by Charles Stone
If you serve in a church, criticism comes with the territory. I doubt that any pastor or leader likes it. But, we must deal with it in a God-honoring way. One way to do that is to understand why people criticize us. I’ve listed below what I believe are seven reasons why church people criticize pastors with a suggested response to each.
Why church people criticize pastors
1. They lack spiritual maturity. Some people criticize you because they think it’s part of a Christian’s job description. After all, “Pastors need to avoid pride and some good healthy criticism can keep ’em humble.”
• Response: Don’t be surprised that you get criticized. Make sure that your church has an intentional spiritual formation strategy to help people think and act more biblically.
2. They feel they are losing the church they once knew. As we get older, we must deal with the inevitable results of aging, slowing cognitive function, and reduced flexibility and resilience. Seniors in your church may feel that changes you are bringing are taking away the church they grew up in. Guess what? Unless we stay resilient as we age, when we get older we’ll probably feel the same way.
• Response: Give a gracious listening ear to seniors and seek to empathize with them by stepping into their shoes. Try to see their concerns from their perspective.
3. They don’t feel they have a voice. Some church people can feel that their opinions don’t matter and so criticize to get their voice heard.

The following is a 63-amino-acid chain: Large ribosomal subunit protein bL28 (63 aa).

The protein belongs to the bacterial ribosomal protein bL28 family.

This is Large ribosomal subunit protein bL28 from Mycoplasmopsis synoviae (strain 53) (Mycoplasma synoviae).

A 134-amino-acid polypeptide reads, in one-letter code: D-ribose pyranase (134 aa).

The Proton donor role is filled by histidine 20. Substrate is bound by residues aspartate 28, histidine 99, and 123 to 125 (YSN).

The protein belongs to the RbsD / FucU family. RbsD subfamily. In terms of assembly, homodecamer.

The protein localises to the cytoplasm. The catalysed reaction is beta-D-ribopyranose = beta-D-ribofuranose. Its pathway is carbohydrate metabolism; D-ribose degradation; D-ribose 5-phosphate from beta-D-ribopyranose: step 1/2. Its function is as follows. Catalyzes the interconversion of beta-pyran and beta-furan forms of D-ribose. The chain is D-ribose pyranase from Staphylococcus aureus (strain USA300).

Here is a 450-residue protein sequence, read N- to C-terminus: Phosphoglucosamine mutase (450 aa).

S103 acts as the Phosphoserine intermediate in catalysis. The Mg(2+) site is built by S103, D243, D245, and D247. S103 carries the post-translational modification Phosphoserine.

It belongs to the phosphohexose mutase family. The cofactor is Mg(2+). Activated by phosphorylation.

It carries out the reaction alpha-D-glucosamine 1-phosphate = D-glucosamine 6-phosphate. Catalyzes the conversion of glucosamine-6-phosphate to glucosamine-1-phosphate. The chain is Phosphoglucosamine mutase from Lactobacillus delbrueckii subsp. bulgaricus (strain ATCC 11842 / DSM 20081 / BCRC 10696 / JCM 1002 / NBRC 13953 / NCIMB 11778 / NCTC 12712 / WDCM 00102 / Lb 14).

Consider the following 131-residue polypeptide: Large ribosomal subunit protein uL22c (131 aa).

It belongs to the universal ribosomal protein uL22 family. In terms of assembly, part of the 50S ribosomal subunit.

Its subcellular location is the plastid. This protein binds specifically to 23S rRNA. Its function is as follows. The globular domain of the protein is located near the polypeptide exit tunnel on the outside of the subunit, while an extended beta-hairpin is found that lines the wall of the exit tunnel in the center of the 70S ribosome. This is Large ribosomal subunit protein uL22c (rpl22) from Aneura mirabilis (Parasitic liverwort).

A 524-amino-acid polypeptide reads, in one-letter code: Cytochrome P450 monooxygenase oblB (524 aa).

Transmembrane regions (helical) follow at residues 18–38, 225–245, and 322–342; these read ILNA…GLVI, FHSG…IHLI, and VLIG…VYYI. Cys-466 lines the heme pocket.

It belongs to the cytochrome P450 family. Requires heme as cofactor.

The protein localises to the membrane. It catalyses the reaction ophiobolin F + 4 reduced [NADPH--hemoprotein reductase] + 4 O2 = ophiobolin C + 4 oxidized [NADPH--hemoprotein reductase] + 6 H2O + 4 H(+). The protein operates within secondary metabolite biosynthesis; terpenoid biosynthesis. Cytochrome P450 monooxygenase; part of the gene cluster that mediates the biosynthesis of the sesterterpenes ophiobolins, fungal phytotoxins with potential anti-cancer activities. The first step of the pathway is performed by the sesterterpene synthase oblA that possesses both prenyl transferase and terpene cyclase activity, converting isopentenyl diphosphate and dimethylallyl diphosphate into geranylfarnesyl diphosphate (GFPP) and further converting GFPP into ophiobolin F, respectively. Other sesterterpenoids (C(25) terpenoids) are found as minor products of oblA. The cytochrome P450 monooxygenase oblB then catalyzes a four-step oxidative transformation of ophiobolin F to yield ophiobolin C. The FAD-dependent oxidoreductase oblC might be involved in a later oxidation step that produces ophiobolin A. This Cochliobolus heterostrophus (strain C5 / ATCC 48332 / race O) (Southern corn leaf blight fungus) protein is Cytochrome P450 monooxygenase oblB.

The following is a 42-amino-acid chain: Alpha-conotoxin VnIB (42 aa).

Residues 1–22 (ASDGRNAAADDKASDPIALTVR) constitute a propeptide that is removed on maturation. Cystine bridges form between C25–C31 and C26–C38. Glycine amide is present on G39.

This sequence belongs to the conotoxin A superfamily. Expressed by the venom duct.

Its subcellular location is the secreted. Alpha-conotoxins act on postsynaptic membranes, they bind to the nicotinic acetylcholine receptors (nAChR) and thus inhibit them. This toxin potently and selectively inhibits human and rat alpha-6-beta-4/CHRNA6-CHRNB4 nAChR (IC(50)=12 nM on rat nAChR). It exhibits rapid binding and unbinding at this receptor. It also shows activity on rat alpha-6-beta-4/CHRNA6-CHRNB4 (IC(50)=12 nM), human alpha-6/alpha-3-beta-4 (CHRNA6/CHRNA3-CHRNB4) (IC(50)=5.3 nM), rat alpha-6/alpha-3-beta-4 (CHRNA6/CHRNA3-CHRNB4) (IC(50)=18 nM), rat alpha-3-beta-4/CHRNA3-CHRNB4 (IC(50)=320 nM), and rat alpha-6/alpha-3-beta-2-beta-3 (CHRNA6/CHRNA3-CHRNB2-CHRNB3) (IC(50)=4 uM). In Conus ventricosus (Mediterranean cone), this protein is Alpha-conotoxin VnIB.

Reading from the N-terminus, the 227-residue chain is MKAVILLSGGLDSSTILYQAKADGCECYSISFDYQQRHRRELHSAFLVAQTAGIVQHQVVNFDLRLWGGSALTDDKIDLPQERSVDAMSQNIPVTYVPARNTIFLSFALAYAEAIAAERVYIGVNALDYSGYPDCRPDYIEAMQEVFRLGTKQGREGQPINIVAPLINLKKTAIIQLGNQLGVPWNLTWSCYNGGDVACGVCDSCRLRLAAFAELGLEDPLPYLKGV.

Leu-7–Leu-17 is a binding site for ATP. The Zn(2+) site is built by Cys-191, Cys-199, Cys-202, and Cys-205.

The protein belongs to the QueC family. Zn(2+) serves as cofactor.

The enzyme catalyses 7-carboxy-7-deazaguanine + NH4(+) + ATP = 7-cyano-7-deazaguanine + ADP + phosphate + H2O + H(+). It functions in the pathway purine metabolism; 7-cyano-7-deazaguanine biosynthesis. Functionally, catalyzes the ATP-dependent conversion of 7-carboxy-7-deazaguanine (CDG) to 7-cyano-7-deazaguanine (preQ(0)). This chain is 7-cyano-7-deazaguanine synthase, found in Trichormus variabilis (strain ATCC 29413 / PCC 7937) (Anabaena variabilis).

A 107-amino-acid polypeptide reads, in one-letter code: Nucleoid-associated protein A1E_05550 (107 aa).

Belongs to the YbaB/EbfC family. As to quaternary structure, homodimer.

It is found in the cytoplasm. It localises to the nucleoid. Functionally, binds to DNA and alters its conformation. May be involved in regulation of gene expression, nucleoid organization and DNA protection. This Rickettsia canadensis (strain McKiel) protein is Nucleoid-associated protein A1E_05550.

• Response: Provide opportunities that give people a way to give input. I’ve heard Patrick Lencioni, leadership author and guru, often say that people will support you if they feel that they’ve been truly heard.
4. They don’t deal with change very well.Some people are born more adverse to change than others. Their brains are wired that way. Their fear circuits are more easily set off by uncertainty, and change brings uncertainty.
• Response: Recognizing this fact will give you greater tolerance and understanding of why some people tend to criticize more than others. Again, empathy will go a long way to help these folks feel more comfortable with change and less critical.
5. They need to find something or someone toward which to vent their hurt caused by other life issues. Some people in your church project their personal hurts through criticism. Criticism helps ease their angst, at least for the short term.
• Response: Although this is not a pleasant reality, it is true. A wise counselor once said, “The past is not past until it is processed.” Many in your church still carry heavy loads of guilt and anger that can easily spill over toward you through criticism. I suggest prayer in response to this kind of critic. Prayer could fit into a response for every category I’ve listed, but it’s especially apropos in this case. If you sense that others are projecting their pain toward you through criticism, ask the Lord to heal their hurt and to release their unforgiveness, bitterness and pain.
6. They are truly malevolent people committed to your demise.
• Response: Although I believe these critics are few, they do exist. If you face this kind of person in your church, take bold action. Titus 3.10 commands us to warn a divisive person once and after that have nothing to do with them. Sometimes extreme cases require you to apply church discipline.
7. They have a point. Sometimes the criticism is valid and you need to hear it.
• Response: Listen and heed. When the criticism reflects a valid issue, learn from it and make appropriate adjustments in your life or ministry. Proverbs 27.6 says, “Faithful are the wounds of a friend.”
Criticism is never pleasant, but sometimes necessary.
Dr. Charles Stone is Lead Pastor at West Park Church in London, Ontario, Canada, and the founder of StoneWell Ministries, a pastor coaching and church consulting ministry. He is the author of four books including, “People Pleasing Pastors: Avoiding the Pitfalls of Approval Motivated Leadership” (IVP 2014), and his most recent book, “Brain-Savvy Leaders: The Science of Significant Ministry” (Abingdon, May 2015).